Abortion messaging has become increasingly targeted toward specific audiences, including specific religious affiliations and members of low-income and/or marginalized communities.
Abortion rights advocates like Dr. Krystal Redman, 32, of Atlanta, Georgia, said women of color and members of the LGBTQ community are typically left out of the broader discussion of abortion rights.
Redman is the executive director of SPARK Reproductive Justice Now, an organization that champions reproductive rights for marginalized communities. The group hosts an annual advocacy day to lobby the Georgia state legislature and recently worked behind-the-scenes to help introduce a bill that would pull $2 million in grant funding from the state budget that goes to Crisis Pregnancy Centers, nonprofits that provide counsel and resources to persuade women not to have abortions. These facilities will provide ultrasounds for women to listen to the heartbeat or provide resources such as free diapers and gas cards to women seeking an abortion.
“When you think about rights, you automatically assume you have the right to make a choice,” Redman said. “A lot of black folks, a lot of people of color, a lot of queer folks, have been marginalized and they don’t have the luxury of making a choice for themselves.”
Religious-affiliated groups have also mentioned human rights as a rationale for their stance on abortion.
Glenn Northern, 50, is the domestic program director of Catholics for Choice in Washington, D.C., which was founded in 1973 as an abortion-rights advocacy organization that broke tradition with the Catholic Church’s anti-abortion doctrine.
Northern’s abortion rights stance is based on a woman’s right to follow her conscience in making the decision whether to have an abortion.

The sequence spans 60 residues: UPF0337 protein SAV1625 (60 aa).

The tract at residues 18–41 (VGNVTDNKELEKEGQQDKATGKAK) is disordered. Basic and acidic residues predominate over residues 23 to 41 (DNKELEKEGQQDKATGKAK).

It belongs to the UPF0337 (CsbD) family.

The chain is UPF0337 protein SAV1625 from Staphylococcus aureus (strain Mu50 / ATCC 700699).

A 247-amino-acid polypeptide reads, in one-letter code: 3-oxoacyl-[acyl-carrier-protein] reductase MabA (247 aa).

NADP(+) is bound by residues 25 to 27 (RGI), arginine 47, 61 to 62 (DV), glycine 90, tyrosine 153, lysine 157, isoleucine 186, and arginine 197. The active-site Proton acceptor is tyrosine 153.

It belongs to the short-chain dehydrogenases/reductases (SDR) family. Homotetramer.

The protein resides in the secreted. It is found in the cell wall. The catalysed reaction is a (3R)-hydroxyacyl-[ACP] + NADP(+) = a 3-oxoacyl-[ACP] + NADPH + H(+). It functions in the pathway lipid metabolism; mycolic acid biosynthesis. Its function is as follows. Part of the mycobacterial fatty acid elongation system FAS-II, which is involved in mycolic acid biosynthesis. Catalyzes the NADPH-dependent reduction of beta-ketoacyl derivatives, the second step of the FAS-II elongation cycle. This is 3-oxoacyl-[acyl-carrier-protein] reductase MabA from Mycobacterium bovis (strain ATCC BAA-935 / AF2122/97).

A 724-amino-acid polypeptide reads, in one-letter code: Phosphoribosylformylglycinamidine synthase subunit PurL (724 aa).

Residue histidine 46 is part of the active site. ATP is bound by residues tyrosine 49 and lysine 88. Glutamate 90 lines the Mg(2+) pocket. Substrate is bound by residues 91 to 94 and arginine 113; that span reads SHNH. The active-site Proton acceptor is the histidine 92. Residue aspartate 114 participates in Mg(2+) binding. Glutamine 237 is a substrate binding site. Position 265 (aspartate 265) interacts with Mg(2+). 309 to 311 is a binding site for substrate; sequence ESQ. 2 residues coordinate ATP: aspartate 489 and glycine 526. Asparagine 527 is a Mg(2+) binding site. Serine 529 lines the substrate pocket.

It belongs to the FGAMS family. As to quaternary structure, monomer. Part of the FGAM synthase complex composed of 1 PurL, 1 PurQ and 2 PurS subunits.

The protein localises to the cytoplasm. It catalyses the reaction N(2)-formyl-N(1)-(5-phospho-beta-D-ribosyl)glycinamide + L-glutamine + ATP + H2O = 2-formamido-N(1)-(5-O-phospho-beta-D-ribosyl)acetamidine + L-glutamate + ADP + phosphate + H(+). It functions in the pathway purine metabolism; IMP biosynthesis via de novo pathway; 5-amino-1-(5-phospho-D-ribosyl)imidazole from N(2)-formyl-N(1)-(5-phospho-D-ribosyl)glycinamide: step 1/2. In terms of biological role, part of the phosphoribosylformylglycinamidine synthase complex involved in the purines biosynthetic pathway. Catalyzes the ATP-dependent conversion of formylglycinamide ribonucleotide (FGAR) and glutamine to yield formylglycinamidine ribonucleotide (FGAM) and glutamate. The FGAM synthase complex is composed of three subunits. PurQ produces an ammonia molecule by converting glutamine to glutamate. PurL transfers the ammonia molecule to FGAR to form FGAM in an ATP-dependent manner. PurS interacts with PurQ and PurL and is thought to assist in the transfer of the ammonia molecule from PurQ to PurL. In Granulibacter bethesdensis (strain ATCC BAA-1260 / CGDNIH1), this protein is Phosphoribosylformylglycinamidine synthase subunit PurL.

“The women are missing, when we talk about the culture of life,” Northern said. “It includes women too but that is not something that the opposition wants to actually look at with care, look at with compassion, look at with nuance.”
Cecily Routman, 59, of Sewickley, Pennsylvania, is the president of the Jewish Pro-Life Foundation, which began in 2006 as an organization focused on supporting members of the Jewish community who have had an abortion. One of the organization’s programs focuses on healing and is based on the repentance concept of Teshuvah in the Jewish faith.
Routman said she was pleased with Trump’s acknowledgement of the dignity of every person because she is concerned with the dehumanization of life in the womb.
“Just as in Germany, Jews were dehumanized to the place where people didn’t consider us human and so we didn’t have to be protected, so the unborn child has been dehumanized,” Routman said. “It’s been a systematic propaganda for decades now.”
The most recent data from the Centers for Disease Control and Prevention shows that the total number of reported abortions in 47 states, Washington, D.C. and New York City was down 24 percent from 842,855 in 2006 to 638,169 in 2015.